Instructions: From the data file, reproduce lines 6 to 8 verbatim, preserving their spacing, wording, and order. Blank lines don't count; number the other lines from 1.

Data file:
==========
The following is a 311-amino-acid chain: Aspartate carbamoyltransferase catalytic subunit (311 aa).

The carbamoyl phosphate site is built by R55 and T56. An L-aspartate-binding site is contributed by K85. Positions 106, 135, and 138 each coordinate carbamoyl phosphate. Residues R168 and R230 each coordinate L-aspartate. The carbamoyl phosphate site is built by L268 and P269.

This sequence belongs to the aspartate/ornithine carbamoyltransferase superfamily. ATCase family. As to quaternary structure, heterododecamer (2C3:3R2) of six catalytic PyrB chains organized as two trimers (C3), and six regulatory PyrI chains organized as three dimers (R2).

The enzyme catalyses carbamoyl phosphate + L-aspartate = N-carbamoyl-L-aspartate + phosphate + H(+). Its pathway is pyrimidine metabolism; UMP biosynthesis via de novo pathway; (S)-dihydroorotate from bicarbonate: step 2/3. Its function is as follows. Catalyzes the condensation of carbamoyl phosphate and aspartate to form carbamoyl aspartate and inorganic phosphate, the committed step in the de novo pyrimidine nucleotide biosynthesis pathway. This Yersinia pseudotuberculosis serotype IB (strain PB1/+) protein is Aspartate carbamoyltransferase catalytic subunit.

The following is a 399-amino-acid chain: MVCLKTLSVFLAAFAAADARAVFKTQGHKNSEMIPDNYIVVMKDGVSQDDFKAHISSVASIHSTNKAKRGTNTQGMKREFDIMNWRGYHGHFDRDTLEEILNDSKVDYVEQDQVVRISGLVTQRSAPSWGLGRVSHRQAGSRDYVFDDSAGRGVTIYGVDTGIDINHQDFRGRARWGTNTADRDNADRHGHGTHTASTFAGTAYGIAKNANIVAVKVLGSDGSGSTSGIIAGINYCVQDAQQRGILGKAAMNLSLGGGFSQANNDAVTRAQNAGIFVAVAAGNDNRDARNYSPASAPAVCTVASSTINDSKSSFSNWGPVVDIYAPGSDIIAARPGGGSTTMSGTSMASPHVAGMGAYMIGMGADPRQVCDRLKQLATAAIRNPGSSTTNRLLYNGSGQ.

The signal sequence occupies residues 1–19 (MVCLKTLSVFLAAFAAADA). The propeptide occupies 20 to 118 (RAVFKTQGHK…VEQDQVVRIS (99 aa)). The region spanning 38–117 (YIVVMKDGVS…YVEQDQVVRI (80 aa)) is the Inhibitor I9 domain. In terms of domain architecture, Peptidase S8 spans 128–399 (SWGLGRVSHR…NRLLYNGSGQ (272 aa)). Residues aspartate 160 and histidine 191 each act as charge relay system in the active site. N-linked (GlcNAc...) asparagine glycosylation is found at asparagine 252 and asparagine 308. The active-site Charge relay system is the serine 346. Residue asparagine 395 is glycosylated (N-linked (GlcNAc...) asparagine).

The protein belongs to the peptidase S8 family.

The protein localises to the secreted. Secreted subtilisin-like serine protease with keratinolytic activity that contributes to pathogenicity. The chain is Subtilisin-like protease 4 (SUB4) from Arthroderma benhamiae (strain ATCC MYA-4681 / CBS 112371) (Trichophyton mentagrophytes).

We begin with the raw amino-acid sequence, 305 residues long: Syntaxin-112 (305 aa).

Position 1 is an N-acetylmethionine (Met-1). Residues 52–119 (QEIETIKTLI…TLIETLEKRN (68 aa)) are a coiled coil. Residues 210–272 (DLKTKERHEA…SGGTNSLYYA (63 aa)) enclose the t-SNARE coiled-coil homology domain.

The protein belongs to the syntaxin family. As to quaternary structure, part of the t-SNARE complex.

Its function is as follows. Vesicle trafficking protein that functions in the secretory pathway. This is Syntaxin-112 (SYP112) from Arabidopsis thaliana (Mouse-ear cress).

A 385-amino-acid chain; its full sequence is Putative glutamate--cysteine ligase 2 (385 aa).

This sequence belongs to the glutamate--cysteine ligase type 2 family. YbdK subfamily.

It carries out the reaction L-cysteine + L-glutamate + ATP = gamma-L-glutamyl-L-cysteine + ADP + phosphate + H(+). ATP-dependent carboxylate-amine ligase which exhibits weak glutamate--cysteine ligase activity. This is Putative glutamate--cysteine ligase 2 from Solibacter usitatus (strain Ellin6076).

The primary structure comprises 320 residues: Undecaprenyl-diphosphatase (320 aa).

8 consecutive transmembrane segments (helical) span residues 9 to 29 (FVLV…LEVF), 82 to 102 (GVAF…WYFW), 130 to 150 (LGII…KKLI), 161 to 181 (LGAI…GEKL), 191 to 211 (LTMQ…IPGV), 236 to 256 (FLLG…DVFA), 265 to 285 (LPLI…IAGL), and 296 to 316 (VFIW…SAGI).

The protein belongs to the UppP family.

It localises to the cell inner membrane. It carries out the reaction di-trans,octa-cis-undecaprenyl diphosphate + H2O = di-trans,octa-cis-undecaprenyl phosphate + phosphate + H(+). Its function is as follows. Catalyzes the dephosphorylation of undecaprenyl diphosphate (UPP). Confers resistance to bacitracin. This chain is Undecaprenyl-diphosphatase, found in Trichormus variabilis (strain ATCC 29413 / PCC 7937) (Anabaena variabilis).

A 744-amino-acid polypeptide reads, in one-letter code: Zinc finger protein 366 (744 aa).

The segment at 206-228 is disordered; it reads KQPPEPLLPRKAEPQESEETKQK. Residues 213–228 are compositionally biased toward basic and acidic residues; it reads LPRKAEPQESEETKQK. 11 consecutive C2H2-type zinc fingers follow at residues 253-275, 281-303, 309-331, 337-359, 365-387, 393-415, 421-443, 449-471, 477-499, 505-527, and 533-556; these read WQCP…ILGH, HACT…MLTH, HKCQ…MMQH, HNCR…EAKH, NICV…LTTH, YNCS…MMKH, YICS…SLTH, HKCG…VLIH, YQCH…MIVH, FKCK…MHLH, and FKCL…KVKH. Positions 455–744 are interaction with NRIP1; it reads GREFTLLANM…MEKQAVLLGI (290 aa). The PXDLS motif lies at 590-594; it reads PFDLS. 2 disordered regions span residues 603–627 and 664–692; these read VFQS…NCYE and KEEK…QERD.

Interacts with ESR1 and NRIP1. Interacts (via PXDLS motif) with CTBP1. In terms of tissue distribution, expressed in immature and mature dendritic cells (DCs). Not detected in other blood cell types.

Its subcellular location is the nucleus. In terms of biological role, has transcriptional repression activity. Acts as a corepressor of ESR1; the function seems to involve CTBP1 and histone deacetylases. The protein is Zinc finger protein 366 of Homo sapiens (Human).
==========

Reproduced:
The signal sequence occupies residues 1–19 (MVCLKTLSVFLAAFAAADA). The propeptide occupies 20 to 118 (RAVFKTQGHK…VEQDQVVRIS (99 aa)). The region spanning 38–117 (YIVVMKDGVS…YVEQDQVVRI (80 aa)) is the Inhibitor I9 domain. In terms of domain architecture, Peptidase S8 spans 128–399 (SWGLGRVSHR…NRLLYNGSGQ (272 aa)). Residues aspartate 160 and histidine 191 each act as charge relay system in the active site. N-linked (GlcNAc...) asparagine glycosylation is found at asparagine 252 and asparagine 308. The active-site Charge relay system is the serine 346. Residue asparagine 395 is glycosylated (N-linked (GlcNAc...) asparagine).

The protein belongs to the peptidase S8 family.

The protein localises to the secreted. Secreted subtilisin-like serine protease with keratinolytic activity that contributes to pathogenicity. The chain is Subtilisin-like protease 4 (SUB4) from Arthroderma benhamiae (strain ATCC MYA-4681 / CBS 112371) (Trichophyton mentagrophytes).